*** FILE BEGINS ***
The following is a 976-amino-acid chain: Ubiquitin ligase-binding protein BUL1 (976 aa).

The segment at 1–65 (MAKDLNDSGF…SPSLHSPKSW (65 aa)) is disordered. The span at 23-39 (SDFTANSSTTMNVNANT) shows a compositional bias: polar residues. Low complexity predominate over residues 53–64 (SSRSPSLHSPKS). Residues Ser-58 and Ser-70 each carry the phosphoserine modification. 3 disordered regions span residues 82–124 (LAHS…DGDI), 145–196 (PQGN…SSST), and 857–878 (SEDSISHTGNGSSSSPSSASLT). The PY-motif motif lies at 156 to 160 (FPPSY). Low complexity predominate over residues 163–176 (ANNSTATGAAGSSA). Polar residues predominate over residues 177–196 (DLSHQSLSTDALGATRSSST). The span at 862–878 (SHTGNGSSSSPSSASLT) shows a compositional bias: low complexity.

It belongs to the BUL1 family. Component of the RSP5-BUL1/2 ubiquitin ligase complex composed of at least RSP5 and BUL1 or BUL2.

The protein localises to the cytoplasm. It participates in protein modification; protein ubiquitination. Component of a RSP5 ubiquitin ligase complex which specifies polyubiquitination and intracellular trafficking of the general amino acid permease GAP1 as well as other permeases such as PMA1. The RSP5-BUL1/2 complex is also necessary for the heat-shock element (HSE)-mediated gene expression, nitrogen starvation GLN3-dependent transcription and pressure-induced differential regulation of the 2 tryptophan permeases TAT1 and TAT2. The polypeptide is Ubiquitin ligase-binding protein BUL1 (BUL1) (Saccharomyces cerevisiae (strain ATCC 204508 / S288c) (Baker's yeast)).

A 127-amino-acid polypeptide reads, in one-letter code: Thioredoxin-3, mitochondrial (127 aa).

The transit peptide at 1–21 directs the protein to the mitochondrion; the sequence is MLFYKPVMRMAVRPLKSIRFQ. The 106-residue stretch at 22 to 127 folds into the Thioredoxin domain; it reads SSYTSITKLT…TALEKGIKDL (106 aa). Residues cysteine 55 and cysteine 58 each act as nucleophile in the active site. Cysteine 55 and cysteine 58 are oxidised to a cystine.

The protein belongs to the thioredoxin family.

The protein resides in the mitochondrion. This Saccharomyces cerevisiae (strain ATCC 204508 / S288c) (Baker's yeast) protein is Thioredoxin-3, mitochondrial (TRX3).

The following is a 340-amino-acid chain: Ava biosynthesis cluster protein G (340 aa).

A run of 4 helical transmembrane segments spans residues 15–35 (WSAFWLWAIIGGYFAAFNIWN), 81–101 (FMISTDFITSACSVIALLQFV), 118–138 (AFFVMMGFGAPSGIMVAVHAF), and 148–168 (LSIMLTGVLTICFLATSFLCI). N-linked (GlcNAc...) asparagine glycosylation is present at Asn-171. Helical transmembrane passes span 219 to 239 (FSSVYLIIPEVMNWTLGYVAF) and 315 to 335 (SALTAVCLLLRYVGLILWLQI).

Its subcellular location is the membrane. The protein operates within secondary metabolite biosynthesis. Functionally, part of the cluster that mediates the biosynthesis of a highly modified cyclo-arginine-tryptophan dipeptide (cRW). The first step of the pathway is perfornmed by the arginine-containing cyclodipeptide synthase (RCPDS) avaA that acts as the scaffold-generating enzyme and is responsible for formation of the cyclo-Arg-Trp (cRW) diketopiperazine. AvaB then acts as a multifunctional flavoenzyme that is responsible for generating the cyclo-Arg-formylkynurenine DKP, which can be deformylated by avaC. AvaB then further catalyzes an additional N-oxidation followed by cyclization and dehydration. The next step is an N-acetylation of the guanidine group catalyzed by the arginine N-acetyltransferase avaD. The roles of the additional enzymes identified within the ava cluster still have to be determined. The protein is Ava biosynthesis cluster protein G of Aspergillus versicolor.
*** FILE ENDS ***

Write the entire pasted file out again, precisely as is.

The following is a 976-amino-acid chain: Ubiquitin ligase-binding protein BUL1 (976 aa).

The segment at 1–65 (MAKDLNDSGF…SPSLHSPKSW (65 aa)) is disordered. The span at 23-39 (SDFTANSSTTMNVNANT) shows a compositional bias: polar residues. Low complexity predominate over residues 53–64 (SSRSPSLHSPKS). Residues Ser-58 and Ser-70 each carry the phosphoserine modification. 3 disordered regions span residues 82–124 (LAHS…DGDI), 145–196 (PQGN…SSST), and 857–878 (SEDSISHTGNGSSSSPSSASLT). The PY-motif motif lies at 156 to 160 (FPPSY). Low complexity predominate over residues 163–176 (ANNSTATGAAGSSA). Polar residues predominate over residues 177–196 (DLSHQSLSTDALGATRSSST). The span at 862–878 (SHTGNGSSSSPSSASLT) shows a compositional bias: low complexity.

It belongs to the BUL1 family. Component of the RSP5-BUL1/2 ubiquitin ligase complex composed of at least RSP5 and BUL1 or BUL2.

The protein localises to the cytoplasm. It participates in protein modification; protein ubiquitination. Component of a RSP5 ubiquitin ligase complex which specifies polyubiquitination and intracellular trafficking of the general amino acid permease GAP1 as well as other permeases such as PMA1. The RSP5-BUL1/2 complex is also necessary for the heat-shock element (HSE)-mediated gene expression, nitrogen starvation GLN3-dependent transcription and pressure-induced differential regulation of the 2 tryptophan permeases TAT1 and TAT2. The polypeptide is Ubiquitin ligase-binding protein BUL1 (BUL1) (Saccharomyces cerevisiae (strain ATCC 204508 / S288c) (Baker's yeast)).

A 127-amino-acid polypeptide reads, in one-letter code: Thioredoxin-3, mitochondrial (127 aa).

The transit peptide at 1–21 directs the protein to the mitochondrion; the sequence is MLFYKPVMRMAVRPLKSIRFQ. The 106-residue stretch at 22 to 127 folds into the Thioredoxin domain; it reads SSYTSITKLT…TALEKGIKDL (106 aa). Residues cysteine 55 and cysteine 58 each act as nucleophile in the active site. Cysteine 55 and cysteine 58 are oxidised to a cystine.

The protein belongs to the thioredoxin family.

The protein resides in the mitochondrion. This Saccharomyces cerevisiae (strain ATCC 204508 / S288c) (Baker's yeast) protein is Thioredoxin-3, mitochondrial (TRX3).

The following is a 340-amino-acid chain: Ava biosynthesis cluster protein G (340 aa).

A run of 4 helical transmembrane segments spans residues 15–35 (WSAFWLWAIIGGYFAAFNIWN), 81–101 (FMISTDFITSACSVIALLQFV), 118–138 (AFFVMMGFGAPSGIMVAVHAF), and 148–168 (LSIMLTGVLTICFLATSFLCI). N-linked (GlcNAc...) asparagine glycosylation is present at Asn-171. Helical transmembrane passes span 219 to 239 (FSSVYLIIPEVMNWTLGYVAF) and 315 to 335 (SALTAVCLLLRYVGLILWLQI).

Its subcellular location is the membrane. The protein operates within secondary metabolite biosynthesis. Functionally, part of the cluster that mediates the biosynthesis of a highly modified cyclo-arginine-tryptophan dipeptide (cRW). The first step of the pathway is perfornmed by the arginine-containing cyclodipeptide synthase (RCPDS) avaA that acts as the scaffold-generating enzyme and is responsible for formation of the cyclo-Arg-Trp (cRW) diketopiperazine. AvaB then acts as a multifunctional flavoenzyme that is responsible for generating the cyclo-Arg-formylkynurenine DKP, which can be deformylated by avaC. AvaB then further catalyzes an additional N-oxidation followed by cyclization and dehydration. The next step is an N-acetylation of the guanidine group catalyzed by the arginine N-acetyltransferase avaD. The roles of the additional enzymes identified within the ava cluster still have to be determined. The protein is Ava biosynthesis cluster protein G of Aspergillus versicolor.